In a newly redefined world of work, prioritising emotional intelligence, has been identified as a vital consideration within the workplace, according to HR experts at Breedon Consulting.
LinkedIn’s Global Talent Trends 2022* report suggests that more than 45% of UK job seekers consider company culture a top priority when picking a job, which is why understanding your employees and encouraging them to understand others, has become a necessity for businesses amongst ‘The Great Resignation’.
The term ‘emotional intelligence’ was formed in 1990 by psychologists John D. Mayer and Pete Salovey, who suggested that whilst people’s intellectual ability is often equated with success, individuals also hold a vast range of emotional skills that fundamentally affect their thinking and actions. Daniel Goleman, an American psychologist and author of the ground-breaking book, ‘Emotional Intelligence,’ proposes that EI has five abilities: self-awareness, self-regulation, motivation, empathy and social skills, that when managed, help individuals attain a higher level of emotional intelligence and therefore, a greater understanding of workplace behaviour and performance.
Businesses can actively model personal profiling through training and various tests, which will in turn help to reduce workplace stress, teach employees how to respond to constructive criticism and provide management with tools to identify potential mental health risks, whilst encouraging a positive and motivational environment.
EI plays a significantly positive role in predicting a potential candidate’s job performance, therefore, employers who usually look out for general IQ abilities during the recruitment process should consider looking to implement personal profiling tests as part of the process, to access how they could best support that individual, and whether their personality lends itself to their suitability for the role. This would then help to determine their overall happiness and job satisfaction if they were to be successful, which is key for employee retention.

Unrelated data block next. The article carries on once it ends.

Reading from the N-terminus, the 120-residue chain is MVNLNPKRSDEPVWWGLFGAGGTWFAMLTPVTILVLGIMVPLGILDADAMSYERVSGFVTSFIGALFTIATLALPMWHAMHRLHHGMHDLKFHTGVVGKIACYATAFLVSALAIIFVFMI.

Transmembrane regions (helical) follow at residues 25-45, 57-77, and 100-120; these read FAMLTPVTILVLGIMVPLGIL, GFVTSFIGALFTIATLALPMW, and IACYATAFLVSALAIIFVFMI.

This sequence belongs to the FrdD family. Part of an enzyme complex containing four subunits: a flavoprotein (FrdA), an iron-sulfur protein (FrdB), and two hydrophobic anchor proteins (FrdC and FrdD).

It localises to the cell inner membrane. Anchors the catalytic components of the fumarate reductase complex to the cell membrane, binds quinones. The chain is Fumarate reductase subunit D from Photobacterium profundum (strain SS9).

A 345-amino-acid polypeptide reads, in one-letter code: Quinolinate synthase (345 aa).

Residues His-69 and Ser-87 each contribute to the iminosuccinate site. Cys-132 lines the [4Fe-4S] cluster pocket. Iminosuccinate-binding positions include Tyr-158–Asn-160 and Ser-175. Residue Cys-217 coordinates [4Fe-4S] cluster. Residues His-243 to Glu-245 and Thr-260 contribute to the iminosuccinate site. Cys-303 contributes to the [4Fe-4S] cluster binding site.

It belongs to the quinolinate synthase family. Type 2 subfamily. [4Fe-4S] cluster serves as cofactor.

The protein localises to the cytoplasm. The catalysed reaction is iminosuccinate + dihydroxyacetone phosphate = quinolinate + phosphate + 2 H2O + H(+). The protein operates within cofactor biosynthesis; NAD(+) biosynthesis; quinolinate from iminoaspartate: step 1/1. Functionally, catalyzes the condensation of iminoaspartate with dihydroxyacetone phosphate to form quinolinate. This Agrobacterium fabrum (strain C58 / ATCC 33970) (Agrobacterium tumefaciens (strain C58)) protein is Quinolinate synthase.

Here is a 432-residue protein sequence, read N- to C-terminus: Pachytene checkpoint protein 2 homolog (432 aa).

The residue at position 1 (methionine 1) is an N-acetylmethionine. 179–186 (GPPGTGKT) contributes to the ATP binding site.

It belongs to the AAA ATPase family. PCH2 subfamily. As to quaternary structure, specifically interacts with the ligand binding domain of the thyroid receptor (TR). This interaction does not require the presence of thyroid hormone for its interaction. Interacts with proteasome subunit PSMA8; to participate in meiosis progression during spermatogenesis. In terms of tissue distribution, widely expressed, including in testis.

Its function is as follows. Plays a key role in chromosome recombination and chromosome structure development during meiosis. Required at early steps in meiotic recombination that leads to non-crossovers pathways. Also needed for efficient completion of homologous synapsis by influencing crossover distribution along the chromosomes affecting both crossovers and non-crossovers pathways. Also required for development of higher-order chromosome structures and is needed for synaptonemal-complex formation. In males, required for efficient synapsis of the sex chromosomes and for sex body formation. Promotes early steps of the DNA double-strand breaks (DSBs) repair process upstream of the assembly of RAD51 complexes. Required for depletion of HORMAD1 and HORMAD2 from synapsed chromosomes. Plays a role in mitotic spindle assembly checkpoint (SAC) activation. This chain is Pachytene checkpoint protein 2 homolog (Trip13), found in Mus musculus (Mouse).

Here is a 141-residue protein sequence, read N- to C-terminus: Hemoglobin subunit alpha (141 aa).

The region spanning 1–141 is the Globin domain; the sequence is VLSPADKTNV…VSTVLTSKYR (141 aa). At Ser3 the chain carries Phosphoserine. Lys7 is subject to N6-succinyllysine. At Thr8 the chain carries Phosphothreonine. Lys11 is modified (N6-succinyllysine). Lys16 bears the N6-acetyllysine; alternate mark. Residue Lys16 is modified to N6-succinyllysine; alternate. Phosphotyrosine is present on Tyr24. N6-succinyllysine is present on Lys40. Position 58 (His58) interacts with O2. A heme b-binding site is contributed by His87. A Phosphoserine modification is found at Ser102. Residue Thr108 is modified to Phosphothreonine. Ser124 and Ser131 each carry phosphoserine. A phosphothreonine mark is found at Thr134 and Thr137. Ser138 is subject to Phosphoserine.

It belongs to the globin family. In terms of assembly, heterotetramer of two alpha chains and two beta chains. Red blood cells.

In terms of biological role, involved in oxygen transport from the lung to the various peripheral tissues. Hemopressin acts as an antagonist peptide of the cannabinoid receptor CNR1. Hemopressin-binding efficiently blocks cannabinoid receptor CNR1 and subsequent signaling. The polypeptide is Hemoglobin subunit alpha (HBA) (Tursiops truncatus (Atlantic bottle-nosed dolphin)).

Managing director at Breedon Consulting, Nicki Robson, explains that: “Behavioural assessments help organisations and recruiting managers understand the level of interpersonal skills that a person has, and help to predict how they might for with the team and respond to new and different scenarios.
“A person will be hired for having the right skills, knowledge and technical expertise but are most often fired, reassigned or overlooked for promotion because they lack the appropriate interpersonal skills.
“Behavioural assessments help ensure that the best-fitting candidates are hired and that the right people are promoted. They enable people to increase their self-awareness and help individuals and groups to better communicate with each other.
“Businesses who can help employees understand their natural strengths and weaknesses is one of the keys to unlocking their potential. Identifying these can be done through profiling tests such a DISC profiling or an Emotional Intelligence assessment. Results can indicate the likelihood of success in a given role or team as well as identifying the natural leaders and influencers.”
Personal profiling gives individuals a powerful insight into their own behaviour, characteristics and how that differs from others and can help improve leadership ability and understanding of to get the best from their team.
Breedon Consulting offers a range of personal profiling services and workshops with a free initial 15-minute consultation for employers.